Which ingredient do you think makes you special and unique as a performing artist in a business thriving with newcomers and wannabe divas?
Melanie Edwards: I won’t play for free and I won’t be enticed by the casting couch. I’d rather remain indie and authentic with a real following, than sell out and make a bunch of pervs and frat boys money. I’m very much a business woman as much as an artist. I wish other musicians would stop playing for exposure. What a joke. Learn how to produce. Learn how to write. Take hold of your craft and don’t give it away to greedy, narcs. Fundraise. Build a fan base. DO NOT be used. Fame and money aren’t worth corrupting your soul.
If you were forced to choose only one, which emotion, more than any other drives you to be a part of this tough and sometimes cold-hearted business?
Melanie Edwards: Passion.
How do you market and manage your music career? Do you have a management team or do you organize and control everything by yourself?
Melanie Edwards: I use social media to connect with my fans and I have a manager who assists in the monetary aspects.
Do you think being a female artist today is an advantage, or do you feel that the industry is still male-dominated and that female artists are still being discriminated or exploited in some way or other?
Melanie Edwards: Being a female in MOST industries is a disadvantage. But that doesn’t mean give up. That means keep fighting. Whether you want to be an astronaut or an engineer, don’t stop. This is the first generation of women that doesn’t have to procreate for societal gain or job position. Use your talents and brain to help other women achieve. Carry and pass the torch, please.
What is the best piece of advice in this business you actually followed so far?
Melanie Edwards: The best piece of advice I ever received was when you’re songwriting, take a break and come back to it. You don’t have to pump it out in three minutes, though I do still usually write that way.
If someone has never heard your music, which keywords would you personally use to describe your overall sound and style?
Melanie Edwards: Melancholic, haunting, intricate, a “little bit happier than Fiona Apple” or if Tori Amos and Natalie Merchant scissored and had a love child.
Do you consider Internet and all the social media websites as fundamental in building a career in music today, and what is your personal relationship with the new technology at hand?
Melanie Edwards: It’s absolutely fundamental. Finally, as an artist you have creative control and the ability to connect to your fans without the industry getting in the way. It’s operating underground, away from all the mainstream nonsense.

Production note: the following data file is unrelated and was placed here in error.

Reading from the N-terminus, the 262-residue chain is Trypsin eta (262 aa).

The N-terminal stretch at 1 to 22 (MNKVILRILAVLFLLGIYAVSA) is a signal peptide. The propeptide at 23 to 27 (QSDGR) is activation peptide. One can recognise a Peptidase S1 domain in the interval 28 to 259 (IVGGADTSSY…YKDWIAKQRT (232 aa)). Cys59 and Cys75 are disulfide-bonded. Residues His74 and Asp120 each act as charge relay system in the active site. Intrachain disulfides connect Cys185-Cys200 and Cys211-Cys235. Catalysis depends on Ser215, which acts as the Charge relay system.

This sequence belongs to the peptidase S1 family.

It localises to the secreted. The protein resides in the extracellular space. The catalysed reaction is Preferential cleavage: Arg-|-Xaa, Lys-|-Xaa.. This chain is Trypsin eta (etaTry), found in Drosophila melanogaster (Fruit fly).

Where can fans find your latest single release, and are you working on more material for the near future?
Melanie Edwards: My single “What Happened” is on iTunes, Spotify, SoundCloud, Amazon and Pandora right now. I will soon be dropping the full album, Lorelei. Keep up with me by liking my Facebook Fan Page (Melanie Edwards Laboratories), follow me on Instagram (melanieedwardslabs) and Twitter (MelaniEdwards), and visit my website (www.MelanieEdwardsLabs.com).
Are your songs predominantly personal and confessional, and about experiences you have lived, or more abstract and imaginative?
Melanie Edwards: They are all personal and literally out of my diary. I used to write more esoterically. But now, I’m straight to the point.
As you work your way through your career, which more than any other fires-up your imagination – A Grammy award, Platinum music sales or some other tangible milestone?
Melanie Edwards: None of those are important. They are all external validations decided by randos who aren’t even creatives. Awards are meant to glorify your ego for 20 seconds, then who cares. What I’m enjoying are the direct messages from my fans that let me know they were in the hospital and listened to my song to make them feel better. Or I helped some kids in the cancer ward pass the day a little better by playing them my music. Or yoga students heard my single in class and it helped with their anxiety and depression. For me, learning that I’ve helped heal is better than placing a boring trophy on my shelf.